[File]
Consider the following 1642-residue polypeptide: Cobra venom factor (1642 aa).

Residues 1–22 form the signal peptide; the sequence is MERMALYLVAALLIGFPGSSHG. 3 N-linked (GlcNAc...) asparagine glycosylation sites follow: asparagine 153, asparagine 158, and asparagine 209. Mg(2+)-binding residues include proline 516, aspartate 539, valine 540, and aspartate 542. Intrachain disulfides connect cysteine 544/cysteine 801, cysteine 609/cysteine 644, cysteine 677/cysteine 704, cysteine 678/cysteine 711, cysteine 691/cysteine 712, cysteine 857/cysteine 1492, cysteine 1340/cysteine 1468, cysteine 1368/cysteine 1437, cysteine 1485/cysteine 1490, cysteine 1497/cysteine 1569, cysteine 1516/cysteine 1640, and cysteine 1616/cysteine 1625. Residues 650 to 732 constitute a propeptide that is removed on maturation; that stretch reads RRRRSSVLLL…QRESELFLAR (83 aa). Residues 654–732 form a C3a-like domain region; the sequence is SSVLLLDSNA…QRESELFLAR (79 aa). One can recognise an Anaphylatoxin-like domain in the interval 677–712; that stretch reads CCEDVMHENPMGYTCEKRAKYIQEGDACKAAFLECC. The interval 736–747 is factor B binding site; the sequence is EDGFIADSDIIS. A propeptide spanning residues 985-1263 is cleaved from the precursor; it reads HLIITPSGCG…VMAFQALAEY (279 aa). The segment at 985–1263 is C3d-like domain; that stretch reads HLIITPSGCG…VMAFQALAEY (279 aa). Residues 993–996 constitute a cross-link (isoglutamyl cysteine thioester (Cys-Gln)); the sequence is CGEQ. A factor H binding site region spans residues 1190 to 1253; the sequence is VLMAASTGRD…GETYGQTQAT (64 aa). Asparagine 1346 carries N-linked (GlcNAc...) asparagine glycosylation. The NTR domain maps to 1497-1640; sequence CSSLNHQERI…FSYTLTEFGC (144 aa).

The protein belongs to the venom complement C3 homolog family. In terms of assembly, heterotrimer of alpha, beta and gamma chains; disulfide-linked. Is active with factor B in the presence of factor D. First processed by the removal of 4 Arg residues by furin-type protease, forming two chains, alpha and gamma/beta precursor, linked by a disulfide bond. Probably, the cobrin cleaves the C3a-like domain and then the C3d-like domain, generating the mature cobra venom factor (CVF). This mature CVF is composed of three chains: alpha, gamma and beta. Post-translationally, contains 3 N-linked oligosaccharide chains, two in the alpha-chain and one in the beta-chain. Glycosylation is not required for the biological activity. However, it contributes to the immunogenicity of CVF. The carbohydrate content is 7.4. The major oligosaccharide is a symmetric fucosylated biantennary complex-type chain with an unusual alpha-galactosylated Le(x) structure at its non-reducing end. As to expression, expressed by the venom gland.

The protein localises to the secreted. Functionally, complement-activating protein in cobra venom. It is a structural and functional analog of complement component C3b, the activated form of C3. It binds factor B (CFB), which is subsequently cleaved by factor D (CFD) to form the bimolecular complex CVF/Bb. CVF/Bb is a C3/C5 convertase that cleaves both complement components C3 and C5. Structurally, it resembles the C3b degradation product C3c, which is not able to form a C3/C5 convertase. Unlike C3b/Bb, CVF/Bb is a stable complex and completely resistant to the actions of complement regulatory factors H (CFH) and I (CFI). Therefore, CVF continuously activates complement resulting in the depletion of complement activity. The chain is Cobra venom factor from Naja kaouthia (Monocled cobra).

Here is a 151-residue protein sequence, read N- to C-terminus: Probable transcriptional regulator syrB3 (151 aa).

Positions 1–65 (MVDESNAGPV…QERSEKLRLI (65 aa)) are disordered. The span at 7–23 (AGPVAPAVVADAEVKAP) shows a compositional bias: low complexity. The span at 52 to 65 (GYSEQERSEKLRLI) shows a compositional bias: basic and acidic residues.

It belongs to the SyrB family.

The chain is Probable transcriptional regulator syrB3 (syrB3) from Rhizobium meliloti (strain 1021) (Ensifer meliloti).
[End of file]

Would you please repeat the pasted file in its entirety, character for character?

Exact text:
Consider the following 1642-residue polypeptide: Cobra venom factor (1642 aa).

Residues 1–22 form the signal peptide; the sequence is MERMALYLVAALLIGFPGSSHG. 3 N-linked (GlcNAc...) asparagine glycosylation sites follow: asparagine 153, asparagine 158, and asparagine 209. Mg(2+)-binding residues include proline 516, aspartate 539, valine 540, and aspartate 542. Intrachain disulfides connect cysteine 544/cysteine 801, cysteine 609/cysteine 644, cysteine 677/cysteine 704, cysteine 678/cysteine 711, cysteine 691/cysteine 712, cysteine 857/cysteine 1492, cysteine 1340/cysteine 1468, cysteine 1368/cysteine 1437, cysteine 1485/cysteine 1490, cysteine 1497/cysteine 1569, cysteine 1516/cysteine 1640, and cysteine 1616/cysteine 1625. Residues 650 to 732 constitute a propeptide that is removed on maturation; that stretch reads RRRRSSVLLL…QRESELFLAR (83 aa). Residues 654–732 form a C3a-like domain region; the sequence is SSVLLLDSNA…QRESELFLAR (79 aa). One can recognise an Anaphylatoxin-like domain in the interval 677–712; that stretch reads CCEDVMHENPMGYTCEKRAKYIQEGDACKAAFLECC. The interval 736–747 is factor B binding site; the sequence is EDGFIADSDIIS. A propeptide spanning residues 985-1263 is cleaved from the precursor; it reads HLIITPSGCG…VMAFQALAEY (279 aa). The segment at 985–1263 is C3d-like domain; that stretch reads HLIITPSGCG…VMAFQALAEY (279 aa). Residues 993–996 constitute a cross-link (isoglutamyl cysteine thioester (Cys-Gln)); the sequence is CGEQ. A factor H binding site region spans residues 1190 to 1253; the sequence is VLMAASTGRD…GETYGQTQAT (64 aa). Asparagine 1346 carries N-linked (GlcNAc...) asparagine glycosylation. The NTR domain maps to 1497-1640; sequence CSSLNHQERI…FSYTLTEFGC (144 aa).

The protein belongs to the venom complement C3 homolog family. In terms of assembly, heterotrimer of alpha, beta and gamma chains; disulfide-linked. Is active with factor B in the presence of factor D. First processed by the removal of 4 Arg residues by furin-type protease, forming two chains, alpha and gamma/beta precursor, linked by a disulfide bond. Probably, the cobrin cleaves the C3a-like domain and then the C3d-like domain, generating the mature cobra venom factor (CVF). This mature CVF is composed of three chains: alpha, gamma and beta. Post-translationally, contains 3 N-linked oligosaccharide chains, two in the alpha-chain and one in the beta-chain. Glycosylation is not required for the biological activity. However, it contributes to the immunogenicity of CVF. The carbohydrate content is 7.4. The major oligosaccharide is a symmetric fucosylated biantennary complex-type chain with an unusual alpha-galactosylated Le(x) structure at its non-reducing end. As to expression, expressed by the venom gland.

The protein localises to the secreted. Functionally, complement-activating protein in cobra venom. It is a structural and functional analog of complement component C3b, the activated form of C3. It binds factor B (CFB), which is subsequently cleaved by factor D (CFD) to form the bimolecular complex CVF/Bb. CVF/Bb is a C3/C5 convertase that cleaves both complement components C3 and C5. Structurally, it resembles the C3b degradation product C3c, which is not able to form a C3/C5 convertase. Unlike C3b/Bb, CVF/Bb is a stable complex and completely resistant to the actions of complement regulatory factors H (CFH) and I (CFI). Therefore, CVF continuously activates complement resulting in the depletion of complement activity. The chain is Cobra venom factor from Naja kaouthia (Monocled cobra).

Here is a 151-residue protein sequence, read N- to C-terminus: Probable transcriptional regulator syrB3 (151 aa).

Positions 1–65 (MVDESNAGPV…QERSEKLRLI (65 aa)) are disordered. The span at 7–23 (AGPVAPAVVADAEVKAP) shows a compositional bias: low complexity. The span at 52 to 65 (GYSEQERSEKLRLI) shows a compositional bias: basic and acidic residues.

It belongs to the SyrB family.

The chain is Probable transcriptional regulator syrB3 (syrB3) from Rhizobium meliloti (strain 1021) (Ensifer meliloti).